UK Sport performance director Peter Keen said he was “very confident” the team could hit its agreed target of fourth in the medal table. But BOA chief executive Andy Hunt urged caution.

“We have to recognise that maintaining that fourth place is going to be very, very tough,” he said.

“The difference between fourth, fifth and sixth place could be one or two medals, but I really do believe we will deliver more medals from more sports.”

Sir Clive’s list of “minimum standards”

Sir Clive Woodward has drawn up a charter of “minimum standards” that all 550 Team GB athletes will be expected to discuss and sign up to ahead of the 2012 Games to create a “baseline culture”.

They contain 15 “definitions” under five “key word” headings that will “allow One Team to operate much better than it did in Beijing”. He said he wants the athletes to “read these, listen to them and give us their feedback”. Videos are being made to promote each of the five subject areas.


1) Hygiene.
2) 100% me. “The drug side of things, we want clean competition”.
3) Being professional in everything we do. “Performance must come first. The performance of any individual athlete must come before any other individual responsibilities.”


4) Role Model. “That speaks for itself”.
5) Time. “Timekeeping”
6) Accommodation. “Keeping your accommodation clean and tidy.”


7) Team. “That reads, ‘naturally you will support your own sport but how great it would be if after you finish competing then you support all sports and all athletes until the final event is over'”.

8) Ideas. “One of my favourite sayings is that there’s no dumb ideas. If you can see anything that will improve the team or you think is wrong then as a team member you should bring that through to us.”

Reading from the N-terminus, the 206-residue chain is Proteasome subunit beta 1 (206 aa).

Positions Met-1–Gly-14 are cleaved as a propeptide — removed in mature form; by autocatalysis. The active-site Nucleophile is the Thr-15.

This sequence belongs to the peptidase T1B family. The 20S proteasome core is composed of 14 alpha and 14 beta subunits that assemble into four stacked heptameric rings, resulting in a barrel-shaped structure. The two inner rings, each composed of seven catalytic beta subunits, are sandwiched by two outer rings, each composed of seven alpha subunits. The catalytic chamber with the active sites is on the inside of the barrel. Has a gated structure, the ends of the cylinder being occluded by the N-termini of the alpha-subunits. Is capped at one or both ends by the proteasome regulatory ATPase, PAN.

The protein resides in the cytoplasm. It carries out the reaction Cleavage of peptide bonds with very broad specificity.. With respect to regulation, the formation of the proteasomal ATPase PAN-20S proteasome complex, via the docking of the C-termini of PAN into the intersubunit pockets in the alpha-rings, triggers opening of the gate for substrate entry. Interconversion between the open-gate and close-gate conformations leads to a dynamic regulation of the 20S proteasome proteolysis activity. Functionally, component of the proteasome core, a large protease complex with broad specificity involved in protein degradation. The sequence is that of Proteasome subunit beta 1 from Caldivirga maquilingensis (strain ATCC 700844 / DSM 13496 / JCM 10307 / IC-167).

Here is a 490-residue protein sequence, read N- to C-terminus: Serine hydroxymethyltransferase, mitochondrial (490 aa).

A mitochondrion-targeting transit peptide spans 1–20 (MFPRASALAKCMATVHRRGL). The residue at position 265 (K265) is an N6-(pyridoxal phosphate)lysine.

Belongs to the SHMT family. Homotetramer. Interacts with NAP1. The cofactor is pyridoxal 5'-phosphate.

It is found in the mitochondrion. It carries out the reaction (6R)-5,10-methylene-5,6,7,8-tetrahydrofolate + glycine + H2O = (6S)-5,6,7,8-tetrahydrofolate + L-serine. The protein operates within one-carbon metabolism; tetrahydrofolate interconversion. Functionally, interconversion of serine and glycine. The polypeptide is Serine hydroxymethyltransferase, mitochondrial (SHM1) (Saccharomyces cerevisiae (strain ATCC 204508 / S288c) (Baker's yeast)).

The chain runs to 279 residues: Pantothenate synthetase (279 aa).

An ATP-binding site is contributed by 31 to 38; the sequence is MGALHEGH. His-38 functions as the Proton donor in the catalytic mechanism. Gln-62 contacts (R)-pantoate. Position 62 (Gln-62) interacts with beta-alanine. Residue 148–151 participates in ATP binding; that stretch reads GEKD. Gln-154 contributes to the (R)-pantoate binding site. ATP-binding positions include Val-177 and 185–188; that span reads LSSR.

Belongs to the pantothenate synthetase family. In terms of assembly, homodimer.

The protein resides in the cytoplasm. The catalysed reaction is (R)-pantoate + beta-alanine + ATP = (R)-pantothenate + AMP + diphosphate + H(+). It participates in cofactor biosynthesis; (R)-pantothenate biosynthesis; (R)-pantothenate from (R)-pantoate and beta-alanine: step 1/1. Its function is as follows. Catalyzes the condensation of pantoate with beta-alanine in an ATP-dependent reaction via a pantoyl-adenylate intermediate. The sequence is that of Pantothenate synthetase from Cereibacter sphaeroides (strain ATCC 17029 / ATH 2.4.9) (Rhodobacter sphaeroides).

9) Communication. “Making sure you understand who the team is and how you operate. We have a saying of ‘no new faces’.”


10) Kit. “It drove me nuts in Beijing because there were a couple of people who took great pride in walking around the village with a Nike T-shirt on. This is our sponsor [Adidas] and this is our team kit. All I’ll say is that those athletes were nowhere near the podium and I’m not surprised because they didn’t have the discipline.”

11) Friends and family. “Making your friends and family part of all this so they understand how they need to operate because they can cause issues with social media as well”.

12) Welcoming all other athletes from all other countries. “Taking real leadership in welcoming other athletes to the Games.”


13) Social Media. “In many ways speaks for itself, it’s handling Facebook and Tweeting in a responsible fashion. The definition reads: ‘This will be a Games like no other with respect to social media and all the benefits and inherent risks that go with it. We will use social media responsibly at all times and ensure nobody is embarrassed by any actions taken through the use of social media’.”

14) Language. “Very straightforward. In the confines of this room it might be acceptable to have colourful language but when we’re out in the public domain I don’t expect any time would want to hear any bad language.”

15) Noise. “It’s common sense, it’s noise in the Village. When you come back early in the morning or late in the evening it’s not making noise, respecting not only our team but every other team. It’s having your mobiles switched off so they’re not going off in the middle of the night.”